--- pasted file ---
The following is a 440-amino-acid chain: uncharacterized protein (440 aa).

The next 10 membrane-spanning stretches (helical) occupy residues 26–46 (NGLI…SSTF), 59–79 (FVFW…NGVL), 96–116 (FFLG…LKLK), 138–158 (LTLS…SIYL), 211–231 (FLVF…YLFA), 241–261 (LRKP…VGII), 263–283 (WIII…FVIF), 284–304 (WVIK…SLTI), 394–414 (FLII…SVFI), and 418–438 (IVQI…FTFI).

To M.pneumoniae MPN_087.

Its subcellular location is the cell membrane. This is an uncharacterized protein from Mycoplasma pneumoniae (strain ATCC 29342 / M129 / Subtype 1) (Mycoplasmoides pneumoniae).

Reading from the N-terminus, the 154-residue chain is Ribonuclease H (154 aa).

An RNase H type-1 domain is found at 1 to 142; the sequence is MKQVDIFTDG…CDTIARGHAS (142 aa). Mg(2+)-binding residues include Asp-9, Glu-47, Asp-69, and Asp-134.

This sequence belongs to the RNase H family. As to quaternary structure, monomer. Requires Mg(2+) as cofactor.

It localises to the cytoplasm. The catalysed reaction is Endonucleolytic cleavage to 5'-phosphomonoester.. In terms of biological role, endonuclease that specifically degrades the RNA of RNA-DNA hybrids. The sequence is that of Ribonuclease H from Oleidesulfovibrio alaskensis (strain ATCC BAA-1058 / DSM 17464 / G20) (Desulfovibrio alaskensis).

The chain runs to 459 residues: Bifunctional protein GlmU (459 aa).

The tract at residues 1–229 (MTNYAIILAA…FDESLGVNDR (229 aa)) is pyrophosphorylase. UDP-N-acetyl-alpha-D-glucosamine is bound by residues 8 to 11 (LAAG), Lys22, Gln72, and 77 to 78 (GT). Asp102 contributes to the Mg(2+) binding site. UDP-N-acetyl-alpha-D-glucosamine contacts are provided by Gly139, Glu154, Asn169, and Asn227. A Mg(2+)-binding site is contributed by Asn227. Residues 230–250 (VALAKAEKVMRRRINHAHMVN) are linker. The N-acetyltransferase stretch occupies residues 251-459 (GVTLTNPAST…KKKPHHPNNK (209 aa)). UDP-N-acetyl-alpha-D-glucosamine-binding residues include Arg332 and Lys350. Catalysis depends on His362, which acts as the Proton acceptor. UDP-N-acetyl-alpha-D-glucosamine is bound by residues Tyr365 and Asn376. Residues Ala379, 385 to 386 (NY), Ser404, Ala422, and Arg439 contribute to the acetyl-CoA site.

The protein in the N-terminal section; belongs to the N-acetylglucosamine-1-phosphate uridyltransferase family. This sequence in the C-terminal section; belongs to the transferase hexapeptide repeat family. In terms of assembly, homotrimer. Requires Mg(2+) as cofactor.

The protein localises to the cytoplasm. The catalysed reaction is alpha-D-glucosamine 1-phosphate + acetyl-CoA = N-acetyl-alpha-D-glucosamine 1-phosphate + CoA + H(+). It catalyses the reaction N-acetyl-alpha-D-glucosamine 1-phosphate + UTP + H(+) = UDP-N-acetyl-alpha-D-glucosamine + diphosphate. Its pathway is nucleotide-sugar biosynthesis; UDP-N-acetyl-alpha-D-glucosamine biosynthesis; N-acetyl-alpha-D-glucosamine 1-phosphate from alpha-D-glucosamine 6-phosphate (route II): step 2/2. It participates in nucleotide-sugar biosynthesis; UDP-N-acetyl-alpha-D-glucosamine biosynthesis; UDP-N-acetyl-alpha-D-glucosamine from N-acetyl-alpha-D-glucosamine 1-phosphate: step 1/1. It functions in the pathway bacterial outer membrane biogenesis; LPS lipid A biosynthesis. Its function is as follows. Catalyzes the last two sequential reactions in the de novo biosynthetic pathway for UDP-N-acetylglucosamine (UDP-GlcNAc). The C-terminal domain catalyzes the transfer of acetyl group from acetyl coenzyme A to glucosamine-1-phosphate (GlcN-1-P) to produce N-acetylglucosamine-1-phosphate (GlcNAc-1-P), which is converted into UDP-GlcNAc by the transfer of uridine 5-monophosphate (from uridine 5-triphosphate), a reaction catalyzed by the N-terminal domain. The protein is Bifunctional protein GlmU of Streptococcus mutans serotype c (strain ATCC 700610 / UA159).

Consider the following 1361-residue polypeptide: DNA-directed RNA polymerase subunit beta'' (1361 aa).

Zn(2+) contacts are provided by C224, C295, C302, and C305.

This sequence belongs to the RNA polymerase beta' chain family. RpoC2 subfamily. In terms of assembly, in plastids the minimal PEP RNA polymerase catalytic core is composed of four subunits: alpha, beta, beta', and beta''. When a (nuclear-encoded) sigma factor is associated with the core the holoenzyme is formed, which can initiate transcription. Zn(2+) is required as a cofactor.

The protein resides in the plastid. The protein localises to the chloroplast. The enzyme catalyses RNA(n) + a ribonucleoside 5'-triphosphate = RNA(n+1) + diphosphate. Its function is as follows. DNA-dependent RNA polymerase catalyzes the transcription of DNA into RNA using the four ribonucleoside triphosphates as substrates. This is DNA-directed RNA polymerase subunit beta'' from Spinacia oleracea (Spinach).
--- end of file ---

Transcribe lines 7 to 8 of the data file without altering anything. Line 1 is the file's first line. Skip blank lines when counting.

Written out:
This sequence belongs to the RNase H family. As to quaternary structure, monomer. Requires Mg(2+) as cofactor.

It localises to the cytoplasm. The catalysed reaction is Endonucleolytic cleavage to 5'-phosphomonoester.. In terms of biological role, endonuclease that specifically degrades the RNA of RNA-DNA hybrids. The sequence is that of Ribonuclease H from Oleidesulfovibrio alaskensis (strain ATCC BAA-1058 / DSM 17464 / G20) (Desulfovibrio alaskensis).